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Assurance maladie en Suisse : les assurances supplémentaires nuisent-elles à la concurrence sur l'assurance de base ?

Listed author(s):
  • Brigitte Dormont

    (CEPREMAP - Centre pour la recherche économique et ses applications, LEDa - Laboratoire d'Economie de Dauphine - Université Paris-Dauphine, Legos - Laboratoire d'Economie et de Gestion des Organisations de Santé - Université Paris-Dauphine)

  • Pierre-Yves Geoffard

    (PSE - Paris School of Economics, PSE - Paris-Jourdan Sciences Economiques - CNRS - Centre National de la Recherche Scientifique - ENPC - École des Ponts ParisTech - EHESS - École des hautes études en sciences sociales - INRA - Institut National de la Recherche Agronomique - ENS Paris - École normale supérieure - Paris)

  • Karine Lamiraud

    (THEMA - Théorie économique, modélisation et applications - Université de Cergy Pontoise - CNRS - Centre National de la Recherche Scientifique, ESSEC Business School - Essec Business School)

De nombreux pays ont introduit des mécanismes concurrentiels en assurance maladie, tout en instaurant une régulation pour éviter la sélection des risques et garantir une solidarité entre malades et bien portants. Le modèle de la " concurrence régulée " est ainsi appliqué pour l'assurance maladie de base en Suisse, aux Pays-Bas, en Allemagne, en Israël. Il inspire la réforme de l'assurance maladie aux États-Unis. Cet article analyse le fonctionnement d'un tel système en considérant le cas de la Suisse, où l'on s'intéresse aux interférences potentielles entre le marché des assurances supplémentaires et celui de l'assurance de base. L'organisation actuelle de l'assurance maladie en France diffère de celle du système suisse. Mais la question d'une régulation du marché des assurances complémentaires pourrait être posée à terme. Douze ans après l'introduction de la concurrence régulée, les résultats observés en Suisse sont décevants. Bien que les écarts de primes constatés entre les compagnies d'assurance soient très importants, la proportion d'assurés qui changent de caisse reste faible. Tout se passe comme si les assurés ne faisaient pas jouer la concurrence. Notre analyse montre que la faible mobilité des assurés résulte de la coexistence de deux marchés d'assurance maladie soumis à des règles différentes : le marché de l'assurance de base, où la sélection des risques est interdite, et celui de l'assurance supplémentaire, où elle est autorisée. Les estimations montrent que la propension à changer de caisse est beaucoup plus faible chez les détenteurs d'une assurance supplémentaire qui estiment que leur santé n'est pas excellente. Comme il est préférable pour des raisons pratiques d'avoir son assurance de base et son assurance supplémentaire dans la même caisse, il existe un lien de fait entre les deux marchés. Le droit de sélectionner les candidats à la souscription pour l'assurance supplémentaire nuit à la concurrence sur l'assurance de base.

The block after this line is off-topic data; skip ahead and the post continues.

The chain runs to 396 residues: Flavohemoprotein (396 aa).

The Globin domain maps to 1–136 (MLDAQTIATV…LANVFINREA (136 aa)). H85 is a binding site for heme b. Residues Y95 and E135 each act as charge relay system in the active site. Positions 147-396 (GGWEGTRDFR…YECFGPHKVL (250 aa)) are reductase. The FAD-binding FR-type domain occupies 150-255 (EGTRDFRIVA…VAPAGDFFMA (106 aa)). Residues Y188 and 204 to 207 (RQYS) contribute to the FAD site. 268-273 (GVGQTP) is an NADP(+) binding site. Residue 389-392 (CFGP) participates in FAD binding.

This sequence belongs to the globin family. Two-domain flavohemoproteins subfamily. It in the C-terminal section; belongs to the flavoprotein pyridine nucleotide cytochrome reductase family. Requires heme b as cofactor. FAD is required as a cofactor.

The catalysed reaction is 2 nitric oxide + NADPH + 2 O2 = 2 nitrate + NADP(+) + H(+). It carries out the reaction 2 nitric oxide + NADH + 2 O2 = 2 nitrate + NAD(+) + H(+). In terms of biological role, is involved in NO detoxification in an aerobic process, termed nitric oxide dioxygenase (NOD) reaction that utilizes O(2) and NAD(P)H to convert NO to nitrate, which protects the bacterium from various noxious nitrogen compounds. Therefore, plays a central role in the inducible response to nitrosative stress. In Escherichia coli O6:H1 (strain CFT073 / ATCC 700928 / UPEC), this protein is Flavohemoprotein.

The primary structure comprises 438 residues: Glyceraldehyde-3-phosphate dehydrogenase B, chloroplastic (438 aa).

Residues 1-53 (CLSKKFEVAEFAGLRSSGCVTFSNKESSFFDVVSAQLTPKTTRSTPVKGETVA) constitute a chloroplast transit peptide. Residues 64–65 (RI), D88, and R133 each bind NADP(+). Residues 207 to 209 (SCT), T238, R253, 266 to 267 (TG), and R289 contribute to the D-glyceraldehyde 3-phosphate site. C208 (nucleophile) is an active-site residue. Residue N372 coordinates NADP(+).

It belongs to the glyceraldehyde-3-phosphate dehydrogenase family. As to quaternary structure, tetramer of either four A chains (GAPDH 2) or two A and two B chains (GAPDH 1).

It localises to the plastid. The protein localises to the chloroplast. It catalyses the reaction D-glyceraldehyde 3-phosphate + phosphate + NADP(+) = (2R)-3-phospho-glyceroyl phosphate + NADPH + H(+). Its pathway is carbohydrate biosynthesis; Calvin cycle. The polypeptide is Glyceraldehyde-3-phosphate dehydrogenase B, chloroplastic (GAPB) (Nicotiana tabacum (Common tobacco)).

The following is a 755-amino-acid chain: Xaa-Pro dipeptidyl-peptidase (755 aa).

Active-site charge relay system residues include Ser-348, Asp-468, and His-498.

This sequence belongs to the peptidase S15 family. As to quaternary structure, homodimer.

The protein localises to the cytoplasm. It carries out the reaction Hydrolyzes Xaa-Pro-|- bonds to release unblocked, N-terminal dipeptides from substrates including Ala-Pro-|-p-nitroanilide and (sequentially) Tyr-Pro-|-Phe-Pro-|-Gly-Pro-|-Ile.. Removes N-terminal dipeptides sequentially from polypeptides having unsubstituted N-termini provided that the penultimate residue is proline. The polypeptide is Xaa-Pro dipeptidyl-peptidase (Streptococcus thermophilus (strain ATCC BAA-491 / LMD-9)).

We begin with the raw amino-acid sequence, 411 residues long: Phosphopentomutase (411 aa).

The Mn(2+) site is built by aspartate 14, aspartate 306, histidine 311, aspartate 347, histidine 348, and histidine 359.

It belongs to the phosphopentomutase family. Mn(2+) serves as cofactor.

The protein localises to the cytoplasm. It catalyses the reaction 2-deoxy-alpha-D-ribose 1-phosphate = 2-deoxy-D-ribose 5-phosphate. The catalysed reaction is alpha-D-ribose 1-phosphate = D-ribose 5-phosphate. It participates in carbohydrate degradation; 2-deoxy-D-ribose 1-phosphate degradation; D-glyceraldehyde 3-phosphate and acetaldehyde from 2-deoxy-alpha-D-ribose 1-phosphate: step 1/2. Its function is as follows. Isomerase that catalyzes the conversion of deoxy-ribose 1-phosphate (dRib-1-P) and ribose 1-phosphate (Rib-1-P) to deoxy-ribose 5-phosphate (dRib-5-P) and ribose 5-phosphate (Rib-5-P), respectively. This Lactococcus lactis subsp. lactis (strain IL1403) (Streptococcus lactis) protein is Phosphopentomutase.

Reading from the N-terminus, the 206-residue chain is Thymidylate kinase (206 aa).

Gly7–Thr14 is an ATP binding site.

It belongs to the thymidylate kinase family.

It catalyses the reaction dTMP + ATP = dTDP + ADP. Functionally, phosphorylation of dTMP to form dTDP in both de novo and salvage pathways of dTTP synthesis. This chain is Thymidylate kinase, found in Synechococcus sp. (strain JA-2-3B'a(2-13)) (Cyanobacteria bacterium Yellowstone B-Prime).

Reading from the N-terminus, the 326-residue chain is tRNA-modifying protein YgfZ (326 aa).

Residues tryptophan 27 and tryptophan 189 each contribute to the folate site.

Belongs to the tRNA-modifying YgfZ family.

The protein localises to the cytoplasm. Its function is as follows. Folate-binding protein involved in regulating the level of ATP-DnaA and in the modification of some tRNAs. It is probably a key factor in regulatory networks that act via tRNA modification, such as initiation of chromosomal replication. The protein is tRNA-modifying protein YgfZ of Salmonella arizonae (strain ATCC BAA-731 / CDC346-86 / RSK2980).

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Paper provided by HAL in its series PSE - Labex "OSE-Ouvrir la Science Economique" with number halshs-00833200.

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Length:
Date of creation: May 2013
Publication status: Published in Economie et Statistique, INSEE, 2013, pp.71-87
Handle: RePEc:hal:pseose:halshs-00833200
Note: View the original document on HAL open archive server: https://halshs.archives-ouvertes.fr/halshs-00833200
Contact details of provider: Web page: https://hal.archives-ouvertes.fr/

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